Here I have structured my articles according to the different categories they belong to. They do not represent an exhaustive Machine Learning curriculum but they are topics of interest I came across through my Data Science journey.

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Photo by RetroSupply on Unsplash

Python and Machine Learning Initiation

This article is a good start for anyone who would like to give a try at using Python to run a first and simple Machine Learning model.

Data Preparation

This article proposes a mental representation of n-dimensions arrays (also called tensors), which can be useful when dealing with complex datasets for deep-learning projects.

This article is an overview of the advantages of dimensions’ reduction and what they bring when performed in Manufacturing. …


What 23.000 visits in 6 months taught me about the best days to post articles and the level of audience you need to make 10, 100, or 1000$!

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Photo by Jason Leung on Unsplash

I guess that most of the Medium writers followed the same journey as mine: you discover Medium, it does not take long before you get a membership as the content brought by the community is really valuable and, one day, you decide to bring your own piece to the publications you love.

When you are ready to submit your first article, Medium offers you to make your work eligible to the “Medium Partner Program” which lets you place the content behind a paywall and earn a small share of the members’ subscription. Sounds great! …


Hands-on Tutorials

You have probably heard about LIME, SHAP, or Grad-CAM libraries and how they can help you spot areas of interest used by deep learning models for computer vision or object detection… but did you ever thought about making your own? Here is a step-by-step tutorial!

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Deep Learning Model interpretation on weather conditions
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A few weeks ago, I started working on a new project: using cameras and deep-learning to evaluate the level of product in a silo. By monitoring this level, we could run specific operations only when needed, instead of a predefined frequency:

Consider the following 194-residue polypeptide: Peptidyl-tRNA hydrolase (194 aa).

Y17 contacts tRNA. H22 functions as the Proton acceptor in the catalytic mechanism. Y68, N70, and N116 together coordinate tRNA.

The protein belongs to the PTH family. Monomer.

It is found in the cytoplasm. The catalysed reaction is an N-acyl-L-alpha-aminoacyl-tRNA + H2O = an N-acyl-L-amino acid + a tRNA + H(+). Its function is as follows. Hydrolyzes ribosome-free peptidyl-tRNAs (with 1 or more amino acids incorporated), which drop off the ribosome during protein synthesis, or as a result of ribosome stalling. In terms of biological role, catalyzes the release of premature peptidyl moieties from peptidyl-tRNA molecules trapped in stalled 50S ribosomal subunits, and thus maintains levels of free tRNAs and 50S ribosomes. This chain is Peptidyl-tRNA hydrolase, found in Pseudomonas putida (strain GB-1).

Feel the thrill and build your first A.I. model using Python even if you have no coding experience… yet!

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Photo by Lorenzo Herrera on Unsplash

Lately, I had to design a simple coding exercise to help pure beginners take their first steps on Python and feel the “Machine Learning fever”. Today, I am happy to share it with anyone interested to start exploring this field.

And if you ever find yourself stuck with the code, the complete notebook is stored here.

Coding environment

Like for every journey, you will need a proper vehicle to navigate towards your first model.

My advice would be to start with an on-line Python environment like Google Colab.

This will save you from installing Python on your computer or managing libraries (deciding to switch to Pandas 1.0 or the last Scikit-Learn release is probably not your main concern at this time !). …


Sure, it is easy to see how a scalar, a vector, or a matrix look like! But when it comes to n-dimensional arrays, our “narrow” three-dimensional mind can get stuck! But there are ways to go beyond that limitation… and cities are one of them!

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Photo by Kaspars Upmanis on Unsplash

The importance of Arrays in Data Science

All Data Science projects rely on structured data (at least at some point!) and some of the usual libraries to handle this information are called “Numpy” or “Pandas”.

The first one (NumPy) is more generic as it allows to deal with multi-dimensional datasets whereas Pandas offers a nice way to handle tabular (2 dimensions) datasets with indexes and specific functionalities.


Like every year, the night of the 24th of December is going to be crazy for Santa, Rudolf, and the elves… But did you know that they optimize their journey around the globe with Google dedicated Operational Research tools?

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Photo by Kin Li on Unsplash

No matter whether you have been nice this year, following PEP8 rules, or naughty, not even commenting your code… Santa is coming to town!